Readmission Rates Revealed for 292 Worst Hospitals

Cheryl Clark, for HealthLeaders Media , September 1, 2011

Being mentioned next to the word "worse" in one of the latest Centers for Medicare & Medicaid Services' HospitalCompare data files is the kind of achievement no hospital aspires to.

The list names 292 hospitals whose 30-day readmission rates were the highest in the nation in at least one of three disease categories, acute myocardial infarction, pneumonia and congestive heart failure over three years.

Of the 4,627 hospitals listed , 54 were "worse" in two categories and seven hospitals were "worse" in all three categories. More than one-third of hospitals had too few cases to be scored.

Rates of readmission were recorded as high as 33.8%.

Webcast: Slash Your Readmission Rates

Although these hospitals aren't necessarily the same ones that will be financially penalized for being in the highest 25% of readmissions starting October 1, 2012 – the three-year spreadsheet uses only two of the three years being evaluated for payment* – it's close enough to give organization leaders a pretty good idea what their chances of getting a reimbursement cut from Medicare look like right now.

The data tables should clue them in as to whether their organizations should be working like crazy to find out why their patients keep coming back, and reverse that trend.

In an Aug. 5 briefing about the HospitalCompare update with CMS administrator Don Berwick, MD, the agency's chief medical officer Patrick Conway, MD, said that was the intent. He said CMS's goal in publishing the data now is so "hospitals will know their readmission rates. ... Some of those hospitals will improve and no longer get the payment adjustment, and [for] hospitals that don't improve and do end up in the lower group, there will be a payment adjustment."

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3 comments on "Readmission Rates Revealed for 292 Worst Hospitals"

Deb Fiscus (10/18/2011 at 6:44 AM)
I have always felt that readmission rate as a measure of success was blantantly unfair. A hospital can provide the best care and get the patient ready for homegoing and still the patient will be back because they have not followed the discharge instructions [INVALID]quit smoking,change diet patterns, exercise either because they are unwilling, unable or can't afford the changes. Our hospital provides nutrition counseling, ongoing support for diabetics, smoking cessation and community exercises that are free, but we still have over 50% of the county who are hypertensive, diabetic and/or morbidly obese. These are the people who are consistantly readmitted even with the best efforts of the hospital staff. They refuse to make the needed life changes to keep them out of the hospital and thus continue to be readmitted for the recurrent problems that could be alleviated by following the discharge instructions and availing themselves of the available community resources. They choose NOT to and there is no punishment for them, only for the hospital that continues to readmit them. I envision a list of "DO NOT admits for 30 days following discharge" in the hospital ERs in order to preserve the Medicare funding.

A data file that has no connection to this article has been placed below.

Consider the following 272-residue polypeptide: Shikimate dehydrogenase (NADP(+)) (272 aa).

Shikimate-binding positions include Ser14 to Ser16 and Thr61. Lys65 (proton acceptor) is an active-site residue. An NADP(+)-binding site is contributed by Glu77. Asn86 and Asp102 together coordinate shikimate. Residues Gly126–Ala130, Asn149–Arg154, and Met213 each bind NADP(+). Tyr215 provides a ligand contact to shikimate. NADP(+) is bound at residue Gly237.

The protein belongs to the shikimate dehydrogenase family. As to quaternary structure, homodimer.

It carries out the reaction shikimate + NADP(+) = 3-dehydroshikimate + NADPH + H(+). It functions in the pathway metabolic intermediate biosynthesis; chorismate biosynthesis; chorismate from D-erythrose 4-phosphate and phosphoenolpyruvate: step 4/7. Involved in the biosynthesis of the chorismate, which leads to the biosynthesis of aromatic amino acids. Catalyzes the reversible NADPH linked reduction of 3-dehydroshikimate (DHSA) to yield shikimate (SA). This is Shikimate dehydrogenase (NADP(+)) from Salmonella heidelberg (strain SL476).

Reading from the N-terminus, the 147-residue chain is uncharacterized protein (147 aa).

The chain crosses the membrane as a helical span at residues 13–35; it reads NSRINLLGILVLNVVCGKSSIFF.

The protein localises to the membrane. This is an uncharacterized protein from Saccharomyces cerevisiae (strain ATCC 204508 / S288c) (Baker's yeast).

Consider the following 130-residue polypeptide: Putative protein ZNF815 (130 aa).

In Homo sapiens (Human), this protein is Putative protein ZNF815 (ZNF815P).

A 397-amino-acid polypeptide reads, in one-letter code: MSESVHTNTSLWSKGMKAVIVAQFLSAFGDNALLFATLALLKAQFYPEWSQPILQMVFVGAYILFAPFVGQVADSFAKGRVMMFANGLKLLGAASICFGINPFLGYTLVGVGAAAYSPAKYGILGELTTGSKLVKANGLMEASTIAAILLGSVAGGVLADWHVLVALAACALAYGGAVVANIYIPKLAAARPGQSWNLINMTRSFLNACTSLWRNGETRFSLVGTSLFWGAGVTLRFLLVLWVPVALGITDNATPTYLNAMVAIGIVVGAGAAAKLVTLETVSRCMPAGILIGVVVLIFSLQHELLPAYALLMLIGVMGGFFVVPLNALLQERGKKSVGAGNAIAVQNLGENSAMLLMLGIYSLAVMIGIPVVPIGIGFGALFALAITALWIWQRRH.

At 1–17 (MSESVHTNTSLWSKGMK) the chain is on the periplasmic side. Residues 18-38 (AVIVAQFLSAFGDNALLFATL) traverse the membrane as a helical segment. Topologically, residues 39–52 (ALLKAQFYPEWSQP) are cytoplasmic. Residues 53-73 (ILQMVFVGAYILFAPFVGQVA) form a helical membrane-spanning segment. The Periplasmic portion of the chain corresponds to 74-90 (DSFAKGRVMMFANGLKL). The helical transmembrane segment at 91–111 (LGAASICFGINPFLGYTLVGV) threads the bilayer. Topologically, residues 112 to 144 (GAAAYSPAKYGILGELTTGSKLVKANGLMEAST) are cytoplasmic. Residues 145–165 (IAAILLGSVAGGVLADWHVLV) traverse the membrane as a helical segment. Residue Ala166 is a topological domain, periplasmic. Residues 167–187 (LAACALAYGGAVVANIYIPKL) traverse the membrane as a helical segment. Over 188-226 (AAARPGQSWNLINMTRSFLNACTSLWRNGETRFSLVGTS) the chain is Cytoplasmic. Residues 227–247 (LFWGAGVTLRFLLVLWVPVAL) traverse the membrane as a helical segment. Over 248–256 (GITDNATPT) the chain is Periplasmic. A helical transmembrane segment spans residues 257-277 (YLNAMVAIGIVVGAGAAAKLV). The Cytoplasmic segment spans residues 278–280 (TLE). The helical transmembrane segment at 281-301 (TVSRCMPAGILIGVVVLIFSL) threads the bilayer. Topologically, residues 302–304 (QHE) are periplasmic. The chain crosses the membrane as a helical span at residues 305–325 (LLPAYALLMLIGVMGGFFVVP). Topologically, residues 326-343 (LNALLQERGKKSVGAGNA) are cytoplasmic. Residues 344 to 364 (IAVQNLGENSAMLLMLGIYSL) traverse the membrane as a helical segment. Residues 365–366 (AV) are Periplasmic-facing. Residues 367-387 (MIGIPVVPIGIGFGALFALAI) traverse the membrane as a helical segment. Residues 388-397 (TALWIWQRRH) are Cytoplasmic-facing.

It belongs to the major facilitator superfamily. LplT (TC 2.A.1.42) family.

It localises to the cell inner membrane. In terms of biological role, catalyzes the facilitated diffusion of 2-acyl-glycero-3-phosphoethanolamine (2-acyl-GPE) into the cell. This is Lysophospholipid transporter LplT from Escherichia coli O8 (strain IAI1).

Mary Freebern (10/17/2011 at 8:33 AM)
I have worked as a nurse in both areas (acute care and long-term care). There is a huge difference in what kinds of information is required to give the patients the care they need. In acute care facilities the need is for the patient history, medications being taken, and the length of time the patient has suffered from the current symptoms. A long-term care facility needs to know what steps they can take to keep the patient healthy and what to watch for in the case of a re-occurrence of symptoms. These criteria are vastly different and require better communication between these facilities. Nurses at a long-term care facility need to be able to follow a defined care plan that will assist them in keeping their patients out of the hospital. Unfortunately, most acute care nurses don't know what kinds of information that the nurses at the long-term facility need to know. I feel that if the acute care nurses and the nurses that work in long-term care could get together and discuss the information that is needed by the long-term care nurses that the patient would definitely benefit. This could be in the form of a specific check sheet or a questionnaire that is used by each facility. In that way they could be certain that the after care provided by the accepting facility would be more conducive to assuring the patient gets the best possible care. This would greatly decrease the need for re-hospitalization. The main focus of each nurse is providing the best possible care for their patients.

Chris Zona (9/2/2011 at 9:37 AM)
when one looks at the scores they need to look at the population being severe. If these are end-stage patients with no resources, even the best care will result in readmission rates that are high. It is no surprise that even though well known hospitals which served these populations have the statistics. Until we have insurance that will pay for long-term care and more resources outside the hospital, these rates will not change substantially.




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